What you need to know to garden this fall – DiscoverEstevan.com

As the calendar shifts to September and cooler temperatures are sure to arrive, you may be thinking more about your garden.

Marilyn Simons, who is the Sight Market Manager at the Estevan Farmers’ Market, says there’s not really a rush to harvest your fruits and vegetables yet.

“You should be able to get most of your crops…you can keep harvesting them until frost,” Simons said. “Some things that are short season like peas, I find peas to be a two week (period). That’s all…they don’t like the heat. But almost everything else will grow and grow and push and produce and produce and produce.”

Simons said “hard frost” is what gardeners need to watch out for.

“The first frost might be minus one, minus two…it’s just a light frost that might not kill the whole vine, it might just damage it a bit, a lot of plants can survive that,” Simons said. “But when you’re talking about a hard freeze – anything less than minus three – then that will kill all the vines and sometimes damage your fruit or vegetables as well.”

Although most crops can be harvested until October, Simons says there are a few plants that need to be picked earlier.

“The biggest thing that’s a single harvest would be your squash. When they’re ready, you can just walk in and pick them all en masse,” said Simons, who added that some people have it in their heads that they don’t. not. I don’t want to harvest their pumpkins before Halloween. “Same goes for pumpkins, because they can’t stand frost. In this part of the country, you kind of have to pick them all probably before September 15th.”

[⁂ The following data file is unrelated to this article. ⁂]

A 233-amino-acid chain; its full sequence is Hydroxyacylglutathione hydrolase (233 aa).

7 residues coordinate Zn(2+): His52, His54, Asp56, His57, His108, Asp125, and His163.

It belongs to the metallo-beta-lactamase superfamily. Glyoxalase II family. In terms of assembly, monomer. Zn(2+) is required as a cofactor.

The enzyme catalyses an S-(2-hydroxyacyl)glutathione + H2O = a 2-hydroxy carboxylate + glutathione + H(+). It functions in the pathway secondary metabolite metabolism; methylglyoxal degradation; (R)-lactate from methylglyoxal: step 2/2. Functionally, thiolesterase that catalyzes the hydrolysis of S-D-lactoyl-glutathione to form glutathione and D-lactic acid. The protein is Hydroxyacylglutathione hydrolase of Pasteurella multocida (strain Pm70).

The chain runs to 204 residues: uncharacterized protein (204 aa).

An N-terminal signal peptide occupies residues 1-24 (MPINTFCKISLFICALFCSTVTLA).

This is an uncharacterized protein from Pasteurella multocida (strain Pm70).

Simons added that cucumbers can be picked until mid-October, while tomatoes can’t stand frost.

She said there are actually a few plants that people don’t usually plant until later in the summer, like garlic.

“Garlic is the biggest…hardneck garlic. The bulb needs cold to produce a big bulb next year,” she said. “Softneck garlic you can plant in the spring, but a hardneck garlic needs that cold to stimulate growth in the spring. So we usually plant ours in mid-October before the soil gets too difficult to work. And then you I will have a good harvest next year.”

Simons grows his crops in the Oxbow area. She says you can sometimes plant tough perennials in the fall, including rhubarb, asparagus, and onions.

Finally, she said rising grocery costs and inflation are as good a reason as any to start a garden now.

“If you can grow your own, then the benefit in terms of savings is (huge),” she said. “Because the cost of seed is minimal, even though seed prices have gone up a bit…it’s not at all comparable to what you would pay in the store.”

“Growing your own food is so rewarding…it uses the earth, it uses the soil, it uses your energy. You get your feet in the mud and it just gives you this euphoria.”

Terri S. Tomasini